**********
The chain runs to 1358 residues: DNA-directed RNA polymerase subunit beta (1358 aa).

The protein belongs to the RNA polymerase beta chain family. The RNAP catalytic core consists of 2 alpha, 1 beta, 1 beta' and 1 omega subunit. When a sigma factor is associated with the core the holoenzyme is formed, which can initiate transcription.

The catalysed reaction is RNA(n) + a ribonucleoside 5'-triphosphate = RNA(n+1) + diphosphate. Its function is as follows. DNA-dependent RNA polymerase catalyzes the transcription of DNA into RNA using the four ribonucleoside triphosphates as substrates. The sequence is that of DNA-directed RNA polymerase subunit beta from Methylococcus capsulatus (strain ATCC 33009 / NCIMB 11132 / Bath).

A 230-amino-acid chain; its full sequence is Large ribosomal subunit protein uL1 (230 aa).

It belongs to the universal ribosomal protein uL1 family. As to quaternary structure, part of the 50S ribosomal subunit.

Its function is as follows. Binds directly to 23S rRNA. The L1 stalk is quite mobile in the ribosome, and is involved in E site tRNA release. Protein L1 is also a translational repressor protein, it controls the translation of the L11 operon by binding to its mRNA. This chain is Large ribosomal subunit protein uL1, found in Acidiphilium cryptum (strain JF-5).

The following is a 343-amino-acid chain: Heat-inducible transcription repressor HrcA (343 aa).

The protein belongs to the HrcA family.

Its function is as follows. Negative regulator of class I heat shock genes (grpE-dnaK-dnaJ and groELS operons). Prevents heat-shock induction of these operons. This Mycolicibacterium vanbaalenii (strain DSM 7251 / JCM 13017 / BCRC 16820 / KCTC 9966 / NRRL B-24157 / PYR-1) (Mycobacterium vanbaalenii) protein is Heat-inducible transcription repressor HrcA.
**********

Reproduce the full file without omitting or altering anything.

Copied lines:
The chain runs to 1358 residues: DNA-directed RNA polymerase subunit beta (1358 aa).

The protein belongs to the RNA polymerase beta chain family. The RNAP catalytic core consists of 2 alpha, 1 beta, 1 beta' and 1 omega subunit. When a sigma factor is associated with the core the holoenzyme is formed, which can initiate transcription.

The catalysed reaction is RNA(n) + a ribonucleoside 5'-triphosphate = RNA(n+1) + diphosphate. Its function is as follows. DNA-dependent RNA polymerase catalyzes the transcription of DNA into RNA using the four ribonucleoside triphosphates as substrates. The sequence is that of DNA-directed RNA polymerase subunit beta from Methylococcus capsulatus (strain ATCC 33009 / NCIMB 11132 / Bath).

A 230-amino-acid chain; its full sequence is Large ribosomal subunit protein uL1 (230 aa).

It belongs to the universal ribosomal protein uL1 family. As to quaternary structure, part of the 50S ribosomal subunit.

Its function is as follows. Binds directly to 23S rRNA. The L1 stalk is quite mobile in the ribosome, and is involved in E site tRNA release. Protein L1 is also a translational repressor protein, it controls the translation of the L11 operon by binding to its mRNA. This chain is Large ribosomal subunit protein uL1, found in Acidiphilium cryptum (strain JF-5).

The following is a 343-amino-acid chain: Heat-inducible transcription repressor HrcA (343 aa).

The protein belongs to the HrcA family.

Its function is as follows. Negative regulator of class I heat shock genes (grpE-dnaK-dnaJ and groELS operons). Prevents heat-shock induction of these operons. This Mycolicibacterium vanbaalenii (strain DSM 7251 / JCM 13017 / BCRC 16820 / KCTC 9966 / NRRL B-24157 / PYR-1) (Mycobacterium vanbaalenii) protein is Heat-inducible transcription repressor HrcA.